Coronavirus, Education & Old Drafts

April 2, 2020
This week was the second of virtual classes for UMass Boston, as well as many other universities in the New England area. The (responsible, ethical) lot of us spent spring break in isolation, writing from our couches instead of our local coffee shops. No one in higher education is excited about the move to digital (if you know someone who is, bless), but higher education is a privileged sphere whether we are learning in a classroom on a campus or from a MacBook in a living room.

Public K-12 schools across the country, though, are not so privileged. Teachers have had to spontaneously reinvent the wheel to bring learning online and create curricula to accommodate virtual instruction. Some public schools are foregoing grades in favor of “enrichment” as a way to address unequal access to technology and special-needs learning. The traditional model is lost, and no one can be sure what learning benchmarks will have been reached once students (hopefully) return to school in the fall. There is also the question of students whose main meals are school-provided breakfast and lunch, though (thankfully) many districts seem to be providing ways for parents to continue to obtain this food for their kids.

Meanwhile, UMB recently sent out an email containing this sentence: "These are not 'online' courses; they offer the same academic experience in a distance modality." That's fancy language for "there will be no tuition refunds." My graduate seminars have transitioned to Zoom with relative ease, but I can imagine the frustration my undergraduate self would have faced if forced into paying thousands of dollars for six virtual classes. Labs and other courses that are much more than pass/fail, as well as classes that require the use of software that many students have access to only on campus, do not fit squarely into the "online course" definition (let's forget that "distance modality" nonsense, because it is absolutely not "the same academic experience").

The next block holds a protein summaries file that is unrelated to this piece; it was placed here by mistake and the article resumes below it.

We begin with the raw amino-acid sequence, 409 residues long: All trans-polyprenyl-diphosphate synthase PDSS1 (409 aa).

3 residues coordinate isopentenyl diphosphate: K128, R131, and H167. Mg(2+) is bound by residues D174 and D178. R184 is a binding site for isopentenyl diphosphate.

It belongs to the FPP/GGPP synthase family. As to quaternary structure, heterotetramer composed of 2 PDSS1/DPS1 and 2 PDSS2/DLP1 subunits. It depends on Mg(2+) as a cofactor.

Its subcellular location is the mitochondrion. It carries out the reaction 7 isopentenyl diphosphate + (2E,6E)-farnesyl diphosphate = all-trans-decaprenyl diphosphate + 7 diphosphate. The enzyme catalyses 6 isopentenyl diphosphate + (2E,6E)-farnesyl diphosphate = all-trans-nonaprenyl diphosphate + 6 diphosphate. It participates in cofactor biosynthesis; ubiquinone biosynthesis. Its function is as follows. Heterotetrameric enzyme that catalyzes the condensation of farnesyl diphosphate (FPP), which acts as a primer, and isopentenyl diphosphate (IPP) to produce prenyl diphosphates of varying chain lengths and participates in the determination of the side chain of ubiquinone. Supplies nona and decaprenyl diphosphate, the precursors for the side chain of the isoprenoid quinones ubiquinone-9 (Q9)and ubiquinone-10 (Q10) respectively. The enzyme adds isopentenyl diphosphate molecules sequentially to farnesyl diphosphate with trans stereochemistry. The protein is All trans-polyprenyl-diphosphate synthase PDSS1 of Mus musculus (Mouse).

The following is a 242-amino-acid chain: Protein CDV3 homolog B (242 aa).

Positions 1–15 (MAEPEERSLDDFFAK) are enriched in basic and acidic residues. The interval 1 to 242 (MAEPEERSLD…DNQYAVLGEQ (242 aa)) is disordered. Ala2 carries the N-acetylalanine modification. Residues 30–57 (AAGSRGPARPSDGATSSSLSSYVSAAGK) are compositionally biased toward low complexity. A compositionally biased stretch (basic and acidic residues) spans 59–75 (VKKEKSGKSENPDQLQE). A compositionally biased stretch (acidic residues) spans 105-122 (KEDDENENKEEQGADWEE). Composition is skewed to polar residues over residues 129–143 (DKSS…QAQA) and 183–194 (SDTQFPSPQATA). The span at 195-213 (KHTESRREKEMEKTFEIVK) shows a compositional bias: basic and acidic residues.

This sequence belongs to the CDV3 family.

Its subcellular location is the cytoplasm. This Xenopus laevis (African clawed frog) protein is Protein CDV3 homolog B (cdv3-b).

As for me? My essence is hermit I've been digging into old, pushed-into-the-depths-of-my-desk drafts and considering how to adjust for craft, believability in particular. I've been reading fiction and spirituality books, diving deep into the soul, for lack of a better description. I've also been (is this ironic?) investing time into non-academic digital courses, including Yale's most popular one, "The Science of Well-Being," which explores the psychology of happiness and how to rewire your brain to boost— you guessed it— happiness. And I have just as much schoolwork as I did pre-isolation, though I'm essentially down two jobs. 

Just wanted to weigh in on all this. Stay distanced and stay safe.

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